Residents are reminded that permits are required for open burning and those permits have limitations, according to the Minnesota Department of Natural Resources (DNR).
An open burning permit is required for any fire larger than a campfire up to three feet in diameter and when the ground is not covered by at least three inches of snow.
Open burning is restricted to vegetative materials such as grass, brush, or untreated wood.
The permit does not allow the burning of materials including garbage, tires, plastics, sheetrock, plywood, painted boards, or any other nonvegetative materials.
"What you can and can't burn is pretty simple," according to DNR Fire Supervisor Tom Romaine. "If it's not natural, untreated, vegetative material, it cannot be burned."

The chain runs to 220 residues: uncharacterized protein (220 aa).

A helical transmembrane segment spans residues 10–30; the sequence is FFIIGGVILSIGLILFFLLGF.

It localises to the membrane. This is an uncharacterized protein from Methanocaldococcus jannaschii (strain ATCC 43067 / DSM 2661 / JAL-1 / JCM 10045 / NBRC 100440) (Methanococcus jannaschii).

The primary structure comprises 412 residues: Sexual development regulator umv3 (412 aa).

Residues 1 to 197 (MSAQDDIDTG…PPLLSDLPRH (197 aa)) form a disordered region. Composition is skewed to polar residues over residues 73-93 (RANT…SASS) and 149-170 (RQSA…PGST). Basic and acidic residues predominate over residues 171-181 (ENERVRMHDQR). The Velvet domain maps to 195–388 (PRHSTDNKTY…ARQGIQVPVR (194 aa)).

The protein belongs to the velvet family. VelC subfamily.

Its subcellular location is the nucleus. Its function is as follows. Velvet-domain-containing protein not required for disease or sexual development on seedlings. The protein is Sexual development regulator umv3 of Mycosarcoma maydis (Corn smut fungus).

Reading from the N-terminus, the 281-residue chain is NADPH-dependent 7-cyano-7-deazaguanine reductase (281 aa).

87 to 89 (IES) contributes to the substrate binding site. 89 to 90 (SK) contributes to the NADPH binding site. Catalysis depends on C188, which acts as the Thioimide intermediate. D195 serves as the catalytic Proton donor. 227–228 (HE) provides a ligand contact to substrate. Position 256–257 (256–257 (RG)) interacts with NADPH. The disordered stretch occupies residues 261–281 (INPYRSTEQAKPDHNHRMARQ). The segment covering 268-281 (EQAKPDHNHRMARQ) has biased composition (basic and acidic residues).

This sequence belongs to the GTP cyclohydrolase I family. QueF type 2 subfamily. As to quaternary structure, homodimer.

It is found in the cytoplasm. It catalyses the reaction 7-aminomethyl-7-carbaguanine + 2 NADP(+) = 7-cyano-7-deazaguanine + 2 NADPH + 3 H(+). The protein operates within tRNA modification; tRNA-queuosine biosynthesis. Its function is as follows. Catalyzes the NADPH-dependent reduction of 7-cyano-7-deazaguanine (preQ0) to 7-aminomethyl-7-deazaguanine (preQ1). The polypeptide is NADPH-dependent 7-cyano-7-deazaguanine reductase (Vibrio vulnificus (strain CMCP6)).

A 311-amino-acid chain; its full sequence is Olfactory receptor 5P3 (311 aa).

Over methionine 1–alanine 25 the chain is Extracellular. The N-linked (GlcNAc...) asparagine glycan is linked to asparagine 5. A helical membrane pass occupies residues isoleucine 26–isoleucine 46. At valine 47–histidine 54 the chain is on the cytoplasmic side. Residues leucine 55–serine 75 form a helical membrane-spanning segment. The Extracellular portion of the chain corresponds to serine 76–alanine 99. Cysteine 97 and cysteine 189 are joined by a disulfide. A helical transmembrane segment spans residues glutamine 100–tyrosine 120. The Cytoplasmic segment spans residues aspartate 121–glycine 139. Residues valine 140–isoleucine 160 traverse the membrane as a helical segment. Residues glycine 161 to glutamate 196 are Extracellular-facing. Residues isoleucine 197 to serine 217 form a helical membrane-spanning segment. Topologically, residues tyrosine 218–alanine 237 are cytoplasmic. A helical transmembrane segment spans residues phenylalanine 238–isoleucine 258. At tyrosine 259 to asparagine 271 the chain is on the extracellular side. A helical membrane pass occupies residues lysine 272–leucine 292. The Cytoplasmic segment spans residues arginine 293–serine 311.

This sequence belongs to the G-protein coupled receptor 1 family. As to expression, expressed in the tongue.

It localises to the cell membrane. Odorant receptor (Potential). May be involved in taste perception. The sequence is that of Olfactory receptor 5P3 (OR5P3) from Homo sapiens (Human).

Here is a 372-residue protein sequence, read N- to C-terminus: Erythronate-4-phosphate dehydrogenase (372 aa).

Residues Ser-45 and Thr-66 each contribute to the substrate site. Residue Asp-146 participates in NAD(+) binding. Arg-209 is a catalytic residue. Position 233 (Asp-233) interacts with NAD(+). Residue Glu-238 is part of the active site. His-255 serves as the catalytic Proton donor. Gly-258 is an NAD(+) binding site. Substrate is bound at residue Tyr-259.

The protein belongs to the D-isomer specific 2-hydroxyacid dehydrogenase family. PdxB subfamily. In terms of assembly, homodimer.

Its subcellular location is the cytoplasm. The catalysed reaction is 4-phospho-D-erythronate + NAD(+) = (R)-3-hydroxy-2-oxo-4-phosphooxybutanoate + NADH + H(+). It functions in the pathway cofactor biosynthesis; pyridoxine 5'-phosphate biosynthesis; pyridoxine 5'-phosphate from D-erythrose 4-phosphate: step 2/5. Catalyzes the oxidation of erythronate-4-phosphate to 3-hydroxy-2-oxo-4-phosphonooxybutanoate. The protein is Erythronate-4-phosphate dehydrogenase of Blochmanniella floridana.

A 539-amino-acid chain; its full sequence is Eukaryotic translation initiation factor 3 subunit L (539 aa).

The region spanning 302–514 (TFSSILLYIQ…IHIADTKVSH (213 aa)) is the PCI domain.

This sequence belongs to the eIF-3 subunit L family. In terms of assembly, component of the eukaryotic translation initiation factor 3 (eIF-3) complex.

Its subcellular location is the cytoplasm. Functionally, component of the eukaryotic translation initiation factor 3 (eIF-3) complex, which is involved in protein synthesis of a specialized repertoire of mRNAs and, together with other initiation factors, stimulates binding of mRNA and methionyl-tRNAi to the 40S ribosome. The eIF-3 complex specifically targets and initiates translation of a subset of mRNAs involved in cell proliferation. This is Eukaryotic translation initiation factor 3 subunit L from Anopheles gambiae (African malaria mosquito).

Under extremely dry conditions, open burning permits may be limited by burning restrictions or bans. When this occurs, not only are existing permits voided and new permits not issued, but recreational fires, and even smoking outdoors, may be prohibited, depending on the fire danger.
Illegal burning is a misdemeanor, but bigger financial penalties often result from loss of property, proper disposal of burnt materials, and firefighting expenses.
Any suspected unauthorized or illegal fires should be reported by dialing 911.
"The best policy is, if in doubt, report it," Romaine said. "An early report of a fire enables a quicker response time and helps to keep fires small."
The process to obtain an open burning permit may vary by county. People should contact the local county sheriff's office at the nonemergency phone number, during regular business hours, for more information.